Faithfuls like Shy FX, DJ Hype, and Aphrodite stayed true to the dancefloor boom of ragga and hip-hop, helping solidify the jump up style of barn-sized basslines, super-funky breaks, and not much else. If only a major would license Aphrodite’s recent compilation CD (Aphrodite) or New Frontiers (Parousia), from Hype’s Ganja Kru, we’d have something really rude, rough, and brilliant to grapple with. As it is, I think the next visible import may be Earth Pioneers (Mercury U.K.), the latest from the duo 4 Hero, important, longtime jungle programmers. Possibly influenced by the success of label mate Size, 4Hero now veer between staggering beat writing and some truly awful orchestral jazz that makes Roni Size’s few missteps into jazz-lite seem negligible.
V Classics, Volume 1 (Konkrete Jungle/Ultra) is a welcome American issue of some important tracks issued by Roni Size’s first home, V Recordings. Drawing from a stack of 30 or so releases, Volume 1 helps illuminate what Size, Krust, Suv, and Die (the Reprazent crew) have been up to these past three years. Size’s “Only a Dream” and Die and Suv’s “War and Peace” stand tall and hint at the jump-up tracks Size has released on his subsidiary labels like Full Cycle and Dope Dragon. But make no mistake, these are tracks originally designed for the mixing DJ. The drums make their opening statement and you get to watch for six or seven minutes, structure be damned.
Programmers have to look beyond breaks if they want out of the 12-inch ghetto, and that’s why we have New Forms. It’s as close as we’re going to get to an accessible drum’n’bass record that doesn’t hide its breaks under a bushel. Simultaneously catchier and harder than anything Size has done before, New Forms justifies its silly title with tunes like “Brown Paper Bag,” “Ballet Dance,”and “Electricks,” which really don’t sound likemuch else. The digital trash of “Railing”‘s beat spurs MC Dynamite onto some fine toasting that crossbreeds today’s topic, dancehall, with hip-hop dexterously enough to really confuse the issue of what moves came from what origin. Putting the dancehall up front on the first track is a deft wake-up, a warning shot fired across the bow of ambient creeps.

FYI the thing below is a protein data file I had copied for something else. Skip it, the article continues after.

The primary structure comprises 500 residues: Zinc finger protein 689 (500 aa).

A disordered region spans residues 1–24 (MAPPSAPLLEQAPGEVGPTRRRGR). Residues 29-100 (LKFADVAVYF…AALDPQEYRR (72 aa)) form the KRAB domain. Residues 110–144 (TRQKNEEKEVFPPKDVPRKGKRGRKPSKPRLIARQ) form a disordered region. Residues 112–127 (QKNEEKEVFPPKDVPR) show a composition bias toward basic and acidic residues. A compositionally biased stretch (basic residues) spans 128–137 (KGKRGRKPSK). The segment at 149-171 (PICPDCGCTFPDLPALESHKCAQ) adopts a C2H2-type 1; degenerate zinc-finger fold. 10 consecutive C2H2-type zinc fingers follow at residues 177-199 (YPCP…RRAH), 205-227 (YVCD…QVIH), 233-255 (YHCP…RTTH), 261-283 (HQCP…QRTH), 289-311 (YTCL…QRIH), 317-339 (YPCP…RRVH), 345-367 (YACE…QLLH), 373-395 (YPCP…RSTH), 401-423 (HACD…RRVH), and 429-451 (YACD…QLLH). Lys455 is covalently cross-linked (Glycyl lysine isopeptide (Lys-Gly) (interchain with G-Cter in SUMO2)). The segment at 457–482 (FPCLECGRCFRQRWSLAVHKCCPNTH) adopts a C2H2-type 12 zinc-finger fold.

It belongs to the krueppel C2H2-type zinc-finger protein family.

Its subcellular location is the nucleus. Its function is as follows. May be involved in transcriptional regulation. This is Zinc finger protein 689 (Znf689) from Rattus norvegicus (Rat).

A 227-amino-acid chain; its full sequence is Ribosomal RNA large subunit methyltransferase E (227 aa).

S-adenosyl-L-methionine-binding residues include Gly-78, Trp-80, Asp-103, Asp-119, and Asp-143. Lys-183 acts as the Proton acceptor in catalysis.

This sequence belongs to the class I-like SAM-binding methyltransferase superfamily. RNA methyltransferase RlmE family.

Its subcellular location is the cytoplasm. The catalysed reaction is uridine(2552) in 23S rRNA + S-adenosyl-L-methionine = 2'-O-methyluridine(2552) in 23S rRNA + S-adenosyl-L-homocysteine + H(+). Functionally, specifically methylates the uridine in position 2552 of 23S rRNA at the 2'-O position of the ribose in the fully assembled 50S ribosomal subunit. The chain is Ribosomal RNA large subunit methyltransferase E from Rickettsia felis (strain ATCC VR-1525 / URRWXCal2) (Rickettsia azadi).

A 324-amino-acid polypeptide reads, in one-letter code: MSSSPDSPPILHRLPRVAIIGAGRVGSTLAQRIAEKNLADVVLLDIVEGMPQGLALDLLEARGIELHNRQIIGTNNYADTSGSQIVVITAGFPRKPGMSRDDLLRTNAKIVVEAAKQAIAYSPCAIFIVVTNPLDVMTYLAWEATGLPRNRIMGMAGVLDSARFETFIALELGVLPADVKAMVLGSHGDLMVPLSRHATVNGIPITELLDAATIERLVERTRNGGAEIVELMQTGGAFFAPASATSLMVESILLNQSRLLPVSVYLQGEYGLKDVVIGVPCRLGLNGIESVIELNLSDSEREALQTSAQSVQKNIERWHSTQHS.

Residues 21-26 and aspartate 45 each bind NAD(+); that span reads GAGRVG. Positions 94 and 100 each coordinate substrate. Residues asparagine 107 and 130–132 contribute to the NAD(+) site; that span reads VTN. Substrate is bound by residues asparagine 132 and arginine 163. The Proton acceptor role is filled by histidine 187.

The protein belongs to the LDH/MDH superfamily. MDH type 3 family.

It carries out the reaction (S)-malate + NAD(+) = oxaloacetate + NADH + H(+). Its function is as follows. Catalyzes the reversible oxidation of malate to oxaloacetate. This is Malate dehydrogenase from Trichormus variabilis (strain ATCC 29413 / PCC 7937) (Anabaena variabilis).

On “Matter of Fact” or the ferocious new single, “Electricks,” the breaks get you at least halfway to Jericho all by themselves. There are, thankfully, few long stretches of legato synth drool, although that does creep in when Roni wants to change the scenery. And changing the vista is where New Forms confronts the question: to pop or not to pop? I think the album succeeds by forgetting the question and sneaking in visceral trickery from the dancehall/hip-hop side of the family.
New Forms is hardly Song Forms, sometimes to its detriment, sometimes to its futuristic credit. The overlong outros and intros are still there for DJs, not pop listeners, which is unfortunate, since most DJs are not going to be spinning the CD. And the upright bass of the superfine “Brown Paper Bag” no more makes it “jazz” than the guitar samples make it rock. Roni Size’s conception of catchiness remains that of a hip-hop producer, the beathead looking to loop two bars into bliss, finding more in the moment as it repeats. Drum’n’bass is loop music, no matter how irregular the chops, edits, and timestretches, wherejazz tends not to do anything the same way twice in a row. It’s also hard to take drum’n’bass artists seriously when they talk about Miles in the face of their own Dave Grusinisms, especially given their love and knowledge of hip-hop (not surprising, since they lived through one and not the other). Why the need to get cred from the ancestors? Isn’t it more impressive that New Forms doesn’t duplicate existing genres like jazz while, even better, giving the funk a shiny new suit of armor to make it over the cyber hill? Dancefloor or day spa, choose your ghetto.